Call me a conspiracy theorist, but something is rotten with road funding in California.
Sacramento is flush with billions in unanticipated revenue. Yet a record $115 billion budget spending plan signed by Gov. Jerry Brown shortchanges the state’s transportation and infrastructure needs. The only real funding boost goes to high-speed rail.
Budgets reflect priorities, and this shows that fixing roads is not a priority to Democratic legislators. Instead of fixing deteriorating freeways, some liberal lawmakers still hope Californians will give up their cars and ride mass transit.
But tax-and-spend politicians sense an opportunity. By starving road maintenance budgets, they hope to create public pressure for tax increases. Rather than curb wasteful spending, they want to have their cake and eat it, too.
Call it the “pothole strategy.” It’s similar to when the federal government closes the Washington Monument or school districts force teachers to buy their supplies. These highly visible actions appeal to people’s emotions and can generate public support for higher taxes.
I hope Californians will not fall for this trick.
The governor’s recent call for a special session of the Legislature on road funding provides an opportunity for lawmakers to push for higher road taxes. And Brown has now indicated that his promise to require a public vote on new taxes was for his first term only.
It will only take a two-thirds vote of the Legislature and the governor’s signature to raise your taxes.
What’s particularly frustrating about these efforts is that Californians are paying more gas taxes this year. California’s mysterious cap-and-trade auction on carbon emissions is bringing in billions in new revenue.
Since Jan. 1, much of this funding comes courtesy of California motorists who pay a new “hidden gas tax” on tailpipe emissions. It’s called a “hidden tax” because no one seems to know how much it actually is, though most experts seem to agree it’s at least 10 cents a gallon.
So far, not a dime of the money collected has been used to improve our roads. Rather policymakers are directing billions to pet projects, like high-speed rail, and favored constituencies.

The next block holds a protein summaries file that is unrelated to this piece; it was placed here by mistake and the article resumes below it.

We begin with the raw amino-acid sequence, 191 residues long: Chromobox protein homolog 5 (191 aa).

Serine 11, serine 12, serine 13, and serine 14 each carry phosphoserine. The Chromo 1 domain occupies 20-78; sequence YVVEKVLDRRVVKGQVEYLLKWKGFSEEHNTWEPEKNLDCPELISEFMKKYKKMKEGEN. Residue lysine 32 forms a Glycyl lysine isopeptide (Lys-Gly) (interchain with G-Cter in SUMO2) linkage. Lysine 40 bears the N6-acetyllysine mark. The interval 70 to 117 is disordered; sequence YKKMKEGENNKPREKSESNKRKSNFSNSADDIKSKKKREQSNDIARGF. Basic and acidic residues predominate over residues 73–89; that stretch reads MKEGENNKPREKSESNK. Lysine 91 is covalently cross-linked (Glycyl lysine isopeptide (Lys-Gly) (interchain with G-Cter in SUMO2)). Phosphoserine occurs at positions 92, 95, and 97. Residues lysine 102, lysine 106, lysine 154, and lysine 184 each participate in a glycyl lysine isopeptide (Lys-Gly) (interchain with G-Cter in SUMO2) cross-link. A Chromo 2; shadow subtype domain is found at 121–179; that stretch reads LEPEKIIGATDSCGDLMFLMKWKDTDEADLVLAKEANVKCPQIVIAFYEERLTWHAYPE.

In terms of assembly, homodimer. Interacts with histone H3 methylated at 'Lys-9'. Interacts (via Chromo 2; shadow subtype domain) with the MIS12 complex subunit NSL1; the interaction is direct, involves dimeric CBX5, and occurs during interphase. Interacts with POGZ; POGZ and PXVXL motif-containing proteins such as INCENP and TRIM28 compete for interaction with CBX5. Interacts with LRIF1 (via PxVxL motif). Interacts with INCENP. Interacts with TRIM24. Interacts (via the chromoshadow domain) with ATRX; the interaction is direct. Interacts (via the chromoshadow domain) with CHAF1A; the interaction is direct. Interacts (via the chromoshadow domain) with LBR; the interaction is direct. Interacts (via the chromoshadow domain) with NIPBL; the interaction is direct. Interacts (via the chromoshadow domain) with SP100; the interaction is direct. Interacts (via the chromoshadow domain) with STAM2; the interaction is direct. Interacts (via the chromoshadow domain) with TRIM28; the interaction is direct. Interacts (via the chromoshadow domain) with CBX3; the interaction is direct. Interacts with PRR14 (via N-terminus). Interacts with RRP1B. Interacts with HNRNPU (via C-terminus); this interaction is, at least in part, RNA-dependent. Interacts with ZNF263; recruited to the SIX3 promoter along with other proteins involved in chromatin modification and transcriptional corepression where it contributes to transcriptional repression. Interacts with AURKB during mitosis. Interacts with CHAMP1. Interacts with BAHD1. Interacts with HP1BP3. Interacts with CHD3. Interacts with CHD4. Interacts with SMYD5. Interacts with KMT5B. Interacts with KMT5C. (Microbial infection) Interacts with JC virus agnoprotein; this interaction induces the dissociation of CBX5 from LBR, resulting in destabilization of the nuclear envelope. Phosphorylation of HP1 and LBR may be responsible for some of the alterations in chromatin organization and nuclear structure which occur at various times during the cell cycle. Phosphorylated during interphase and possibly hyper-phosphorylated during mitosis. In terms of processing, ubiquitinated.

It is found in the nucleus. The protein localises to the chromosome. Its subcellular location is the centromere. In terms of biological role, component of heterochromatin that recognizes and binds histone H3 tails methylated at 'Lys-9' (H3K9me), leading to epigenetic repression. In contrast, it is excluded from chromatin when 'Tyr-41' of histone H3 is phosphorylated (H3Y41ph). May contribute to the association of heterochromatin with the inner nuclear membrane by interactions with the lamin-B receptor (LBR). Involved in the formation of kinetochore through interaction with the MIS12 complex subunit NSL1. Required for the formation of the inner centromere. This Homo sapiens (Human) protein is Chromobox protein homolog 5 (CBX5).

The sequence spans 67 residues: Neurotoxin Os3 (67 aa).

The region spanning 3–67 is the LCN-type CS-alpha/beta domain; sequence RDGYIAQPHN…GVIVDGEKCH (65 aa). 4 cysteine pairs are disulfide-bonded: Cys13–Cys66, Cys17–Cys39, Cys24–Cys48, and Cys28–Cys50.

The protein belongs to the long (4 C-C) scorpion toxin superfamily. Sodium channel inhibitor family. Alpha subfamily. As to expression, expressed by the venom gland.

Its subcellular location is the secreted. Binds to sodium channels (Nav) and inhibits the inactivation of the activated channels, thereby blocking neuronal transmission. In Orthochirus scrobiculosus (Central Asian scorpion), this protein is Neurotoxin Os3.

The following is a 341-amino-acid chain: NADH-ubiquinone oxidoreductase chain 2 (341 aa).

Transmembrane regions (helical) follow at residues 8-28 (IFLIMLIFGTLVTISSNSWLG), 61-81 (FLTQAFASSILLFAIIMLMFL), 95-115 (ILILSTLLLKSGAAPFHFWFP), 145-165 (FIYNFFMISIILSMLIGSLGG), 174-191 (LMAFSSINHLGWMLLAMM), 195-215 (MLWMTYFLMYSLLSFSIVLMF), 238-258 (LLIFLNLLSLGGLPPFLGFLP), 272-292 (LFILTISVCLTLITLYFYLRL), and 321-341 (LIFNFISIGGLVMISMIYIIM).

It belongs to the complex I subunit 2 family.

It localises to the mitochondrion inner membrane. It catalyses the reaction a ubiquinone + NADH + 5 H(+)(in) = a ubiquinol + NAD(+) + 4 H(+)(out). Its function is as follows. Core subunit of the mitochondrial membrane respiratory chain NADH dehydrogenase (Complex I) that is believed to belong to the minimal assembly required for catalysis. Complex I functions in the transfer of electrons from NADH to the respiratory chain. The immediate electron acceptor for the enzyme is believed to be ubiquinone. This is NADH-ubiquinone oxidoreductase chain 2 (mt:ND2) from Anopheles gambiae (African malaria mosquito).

Over a 10-year period leading up to 2014, sales and excise tax revenues from fuel sales grew by nearly 35% — from $6.5 billion to a record $8.7 billion. Due to a complicated formula the Legislature enacted five years ago, Californians have been overpaying tax. That’s why my colleagues and I on the Board of Equalization lowered the gas tax by 6 cents per gallon as of July 1.
If you hear complaints about transportation funding cuts resulting from this rate cut, keep in mind that local governments essentially received their funding sooner than they would have otherwise. It’s like a payday advance. When you get paid early, you shouldn’t complain about not getting a second paycheck on the regular payday. Neither should government.
Instead of raising taxes, lawmakers ought to use the upcoming special session on roads to:
▪ Identify and eliminate bureaucratic waste and mismanagement that drives up the cost of transportation projects.
▪ Close loopholes that allow diversion of transportation dollars. Prioritize spending to ensure funding for highways, roads and other vital infrastructure needs.
▪ Direct cap-and-trade revenues to fighting emission-causing traffic congestion and gridlock by expanding roads and building new ones.
▪ Repeal the confusing “gas tax swap” and restore a fuel tax system that is clear and easy for the public to understand at the pump.
▪ Direct the California Transportation Commission’s Road Charge Pilot Program to consider only revenue-neutral alternatives to the gas tax system.
If, after taking these actions, the governor and Legislature remain convinced of the need for higher tax to fund roads, they should put forward their best plan and let voters decide. Giving the public a chance to weigh in on the issue, however, doesn’t let lawmakers off the hook who got us into this situation by grossly mismanaging taxpayer dollars.
George Runner represents more than 9 million Californians as a taxpayer advocate and elected member of the State Board of Equalization.